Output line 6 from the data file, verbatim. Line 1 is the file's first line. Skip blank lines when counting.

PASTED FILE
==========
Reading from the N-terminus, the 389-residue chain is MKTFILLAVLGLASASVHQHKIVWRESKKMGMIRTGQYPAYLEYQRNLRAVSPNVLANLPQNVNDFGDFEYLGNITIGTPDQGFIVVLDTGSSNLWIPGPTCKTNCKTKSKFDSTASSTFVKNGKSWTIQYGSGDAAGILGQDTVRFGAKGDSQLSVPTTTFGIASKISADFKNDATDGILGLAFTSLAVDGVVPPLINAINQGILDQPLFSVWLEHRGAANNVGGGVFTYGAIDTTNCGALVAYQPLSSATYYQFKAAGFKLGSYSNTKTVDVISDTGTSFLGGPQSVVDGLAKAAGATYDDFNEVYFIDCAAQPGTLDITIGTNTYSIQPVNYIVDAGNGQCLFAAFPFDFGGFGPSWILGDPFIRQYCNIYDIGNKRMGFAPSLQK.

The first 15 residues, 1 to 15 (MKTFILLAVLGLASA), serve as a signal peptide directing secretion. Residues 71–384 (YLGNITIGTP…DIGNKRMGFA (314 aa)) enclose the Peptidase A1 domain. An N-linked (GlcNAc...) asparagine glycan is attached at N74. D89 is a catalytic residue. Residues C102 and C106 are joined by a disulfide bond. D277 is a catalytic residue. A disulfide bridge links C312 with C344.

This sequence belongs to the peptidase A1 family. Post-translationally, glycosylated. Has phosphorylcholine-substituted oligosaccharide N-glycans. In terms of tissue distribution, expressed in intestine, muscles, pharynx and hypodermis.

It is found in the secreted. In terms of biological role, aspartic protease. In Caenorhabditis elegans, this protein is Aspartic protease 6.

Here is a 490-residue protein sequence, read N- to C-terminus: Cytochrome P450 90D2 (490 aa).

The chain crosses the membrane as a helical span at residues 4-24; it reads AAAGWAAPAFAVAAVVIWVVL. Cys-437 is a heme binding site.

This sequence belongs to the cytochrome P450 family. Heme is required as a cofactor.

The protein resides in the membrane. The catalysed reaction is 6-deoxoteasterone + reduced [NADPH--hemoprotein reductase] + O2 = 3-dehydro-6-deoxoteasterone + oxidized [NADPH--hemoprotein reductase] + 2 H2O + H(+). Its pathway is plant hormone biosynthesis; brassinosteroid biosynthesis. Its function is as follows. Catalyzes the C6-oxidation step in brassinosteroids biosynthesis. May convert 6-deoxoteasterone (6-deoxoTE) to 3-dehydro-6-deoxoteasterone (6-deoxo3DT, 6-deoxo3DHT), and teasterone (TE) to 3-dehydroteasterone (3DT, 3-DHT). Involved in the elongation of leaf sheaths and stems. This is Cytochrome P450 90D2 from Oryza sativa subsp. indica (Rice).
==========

The chain crosses the membrane as a helical span at residues 4-24; it reads AAAGWAAPAFAVAAVVIWVVL. Cys-437 is a heme binding site.